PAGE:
I have heard that the number of legs a horse has in the air in a statue indicates how the rider died. According to what I have understood: 2 legs in the air: rider died in battle 1 leg in the air:...
A horse statue with legs raised in the air is said to signify that the rider was killed in battle. Although this is a common belief among some equestrians and artisans alike, this designation is not universally applied. At some historic sites across the United States and in other countries, horses ...
In Tacca's sculpture, atop a fountain composition that forms the centerpiece of the façade of the Royal Palace, the horse rears, and the entire weight of the sculpture balances on the two rear legs, and discreetly, its tail, a novel feat for a statue of this size.
Q: One often sees commemorative statues of soldiers mounted on horses with their forelegs in various positions. Is there any significance to the difference?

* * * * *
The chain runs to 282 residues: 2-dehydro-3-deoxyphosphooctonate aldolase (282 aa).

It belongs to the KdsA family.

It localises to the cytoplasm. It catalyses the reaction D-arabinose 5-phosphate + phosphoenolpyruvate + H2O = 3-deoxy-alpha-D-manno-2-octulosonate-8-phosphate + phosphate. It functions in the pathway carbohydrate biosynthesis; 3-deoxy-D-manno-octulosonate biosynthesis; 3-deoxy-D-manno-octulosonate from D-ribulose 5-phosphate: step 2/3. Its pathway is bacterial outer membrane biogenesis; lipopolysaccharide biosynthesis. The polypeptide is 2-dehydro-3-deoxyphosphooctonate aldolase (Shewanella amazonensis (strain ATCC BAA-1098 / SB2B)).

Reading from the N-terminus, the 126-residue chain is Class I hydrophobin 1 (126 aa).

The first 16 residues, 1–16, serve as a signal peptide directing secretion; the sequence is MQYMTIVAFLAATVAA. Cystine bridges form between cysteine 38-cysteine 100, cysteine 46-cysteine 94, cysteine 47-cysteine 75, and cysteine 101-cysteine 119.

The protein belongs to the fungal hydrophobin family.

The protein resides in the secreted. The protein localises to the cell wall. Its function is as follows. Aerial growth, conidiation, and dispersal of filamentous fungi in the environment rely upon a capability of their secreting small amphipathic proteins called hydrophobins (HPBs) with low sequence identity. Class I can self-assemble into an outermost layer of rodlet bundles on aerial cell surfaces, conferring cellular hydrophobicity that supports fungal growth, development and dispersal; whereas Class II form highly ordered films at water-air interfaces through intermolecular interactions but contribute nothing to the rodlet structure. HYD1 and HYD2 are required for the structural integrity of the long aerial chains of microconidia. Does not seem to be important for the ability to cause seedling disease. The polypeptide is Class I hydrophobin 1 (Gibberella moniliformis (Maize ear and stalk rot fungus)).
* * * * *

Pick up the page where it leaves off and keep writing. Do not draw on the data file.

On a statue of a horse and rider, the number of legs in the air reveals information about how the rider died: both legs in the air means they died during a battle, one leg in the air means they died later of wounds inflicted during a battle.
Anyone know the significance of the horse's raised legs on a statue of a soldier and his horse? I once read that one leg raised meant something; two something else - I think it had to do with how the soldier died.
In referring to statues of mounted war heroes, there is a hidden meaning to the position of the horses legs that will tell you how the general, or other high ranking officer, died. If all four hooves of the horse are on the ground, the general died at peace in his home.
The horse's hind legs are less subject to lameness than the front legs, because the hindquarters suffer less concussion and trauma, carrying less weight. Judging conformation from a rear view Viewed from the rear when the horse is standing squarely, each hind leg should be straight--from buttock to hoof.
Winchester’s raised leg symbolizes his rider was wounded in battle (the legs of [General Ulysses S.] Grant’s horse [as seen in another Chicago statue] are on the ground, meaning he was not wounded).”
The Way a Soldier’s Horse is Portrayed in an Equestrian Statue Has Nothing to Do With How The Soldier Died ... statue horse legs myth doesn’t seem to cover what ...